Artists in Italy: Joseph Stella and Giorgio de Chirico

Read part one in this series.

Joseph Stella, Vesuvius, c. 1915-20. Watercolor and pencil on paper, 9 1/2 x 13 1/4 in. (24.1 x 33.7 cm). The Phillips Collection, Washington, D.C., Gift of Jennifer and Alan Pensler in memory of Leslie Pensler, 1997.

Joseph Stella, Vesuvius, c. 1915-20. Watercolor and pencil on paper, 9 1/2 x 13 1/4 in. (24.1 x 33.7 cm). The Phillips Collection, Washington, D.C., Gift of Jennifer and Alan Pensler in memory of Leslie Pensler, 1997.

Born near Naples, Italy in 1877, the artist Joseph Stella  moved to the United States at the age of 18 where he began a career in medicine before attending the Art Students League in New York to study painting. He traveled to Paris in 1909, was inspired by cubism and futurism, and later participated in the Armory Show of 1913. He continued to experiment with styles, the result of which can be seen in the vibrant colors of his watercolor Vesuvius from between 1920 and 1940, shown above. Italian Landscape, also from this time period, shows softer colors and more subtle references to modern techniques.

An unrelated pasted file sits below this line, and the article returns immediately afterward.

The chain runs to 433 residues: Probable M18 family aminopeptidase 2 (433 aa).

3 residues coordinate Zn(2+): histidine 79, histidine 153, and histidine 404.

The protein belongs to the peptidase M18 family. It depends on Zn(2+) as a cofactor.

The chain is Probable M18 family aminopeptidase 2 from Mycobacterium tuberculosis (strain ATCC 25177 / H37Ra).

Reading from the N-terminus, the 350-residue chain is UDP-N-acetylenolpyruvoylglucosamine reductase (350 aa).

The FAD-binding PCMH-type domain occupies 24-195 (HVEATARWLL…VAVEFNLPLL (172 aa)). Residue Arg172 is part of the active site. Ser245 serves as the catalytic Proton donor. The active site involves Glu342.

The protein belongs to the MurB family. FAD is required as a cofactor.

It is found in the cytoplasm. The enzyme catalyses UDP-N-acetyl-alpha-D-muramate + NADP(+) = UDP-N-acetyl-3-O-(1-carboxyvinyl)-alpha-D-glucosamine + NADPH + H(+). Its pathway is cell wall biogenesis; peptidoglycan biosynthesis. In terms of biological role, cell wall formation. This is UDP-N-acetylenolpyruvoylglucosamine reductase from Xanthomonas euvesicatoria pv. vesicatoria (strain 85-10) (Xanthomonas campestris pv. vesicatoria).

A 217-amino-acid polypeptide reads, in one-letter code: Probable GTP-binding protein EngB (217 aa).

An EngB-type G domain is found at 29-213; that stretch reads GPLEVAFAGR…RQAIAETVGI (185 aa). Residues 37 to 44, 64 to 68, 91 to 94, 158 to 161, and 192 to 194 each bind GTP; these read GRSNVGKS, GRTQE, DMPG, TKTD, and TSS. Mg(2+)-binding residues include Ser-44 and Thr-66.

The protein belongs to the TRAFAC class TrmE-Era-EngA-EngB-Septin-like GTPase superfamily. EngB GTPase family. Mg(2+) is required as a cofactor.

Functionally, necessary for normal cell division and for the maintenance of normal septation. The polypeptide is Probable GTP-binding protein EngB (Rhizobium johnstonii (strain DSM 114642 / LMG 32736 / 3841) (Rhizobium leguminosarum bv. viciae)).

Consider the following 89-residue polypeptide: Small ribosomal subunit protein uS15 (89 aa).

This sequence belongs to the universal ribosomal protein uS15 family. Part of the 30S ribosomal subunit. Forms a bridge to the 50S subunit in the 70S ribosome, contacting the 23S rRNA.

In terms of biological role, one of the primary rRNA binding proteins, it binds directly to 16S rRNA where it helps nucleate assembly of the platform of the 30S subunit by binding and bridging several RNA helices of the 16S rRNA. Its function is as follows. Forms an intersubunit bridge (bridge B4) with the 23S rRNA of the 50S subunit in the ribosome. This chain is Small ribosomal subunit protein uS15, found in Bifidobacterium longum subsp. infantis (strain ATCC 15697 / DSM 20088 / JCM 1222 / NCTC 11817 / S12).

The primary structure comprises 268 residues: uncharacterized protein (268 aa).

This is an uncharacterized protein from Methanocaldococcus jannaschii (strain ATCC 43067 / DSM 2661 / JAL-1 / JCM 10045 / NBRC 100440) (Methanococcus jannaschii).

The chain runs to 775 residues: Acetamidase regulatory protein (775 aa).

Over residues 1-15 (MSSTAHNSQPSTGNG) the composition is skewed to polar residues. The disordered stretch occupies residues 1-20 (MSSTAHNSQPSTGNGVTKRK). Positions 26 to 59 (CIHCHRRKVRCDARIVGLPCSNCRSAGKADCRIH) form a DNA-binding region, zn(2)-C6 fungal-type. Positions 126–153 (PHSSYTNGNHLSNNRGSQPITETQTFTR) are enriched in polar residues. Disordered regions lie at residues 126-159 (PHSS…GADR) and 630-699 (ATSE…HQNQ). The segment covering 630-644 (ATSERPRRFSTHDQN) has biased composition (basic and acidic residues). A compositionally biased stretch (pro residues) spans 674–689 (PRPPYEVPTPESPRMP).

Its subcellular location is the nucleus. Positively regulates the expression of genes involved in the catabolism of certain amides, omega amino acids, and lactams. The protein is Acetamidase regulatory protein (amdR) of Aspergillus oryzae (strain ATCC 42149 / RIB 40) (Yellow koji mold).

While born to Italian parents, Giorgio de Chirico  grew up in Volos, Greece, and studied art in Athens, Italy, and Germany. As an adult, de Chirico lived in many cities throughout Italy, each leaving its mark on his work. The painting seen below, Horses (1928), depicts two horses on a beach standing before a Roman architectural structure that refers to the legacy of Italian culture.

Drew Lash, Curatorial Intern

Giorgio de Chirico, Horses, c. 1928. Oil on canvas, 19 3/4 x 25 5/8 in. (50.2 x 65 cm). The Phillips Collection, Washington, D.C., Acquired 1929.

Giorgio de Chirico, Horses, c. 1928. Oil on canvas, 19 3/4 x 25 5/8 in. (50.2 x 65 cm). The Phillips Collection, Washington, D.C., Acquired 1929.

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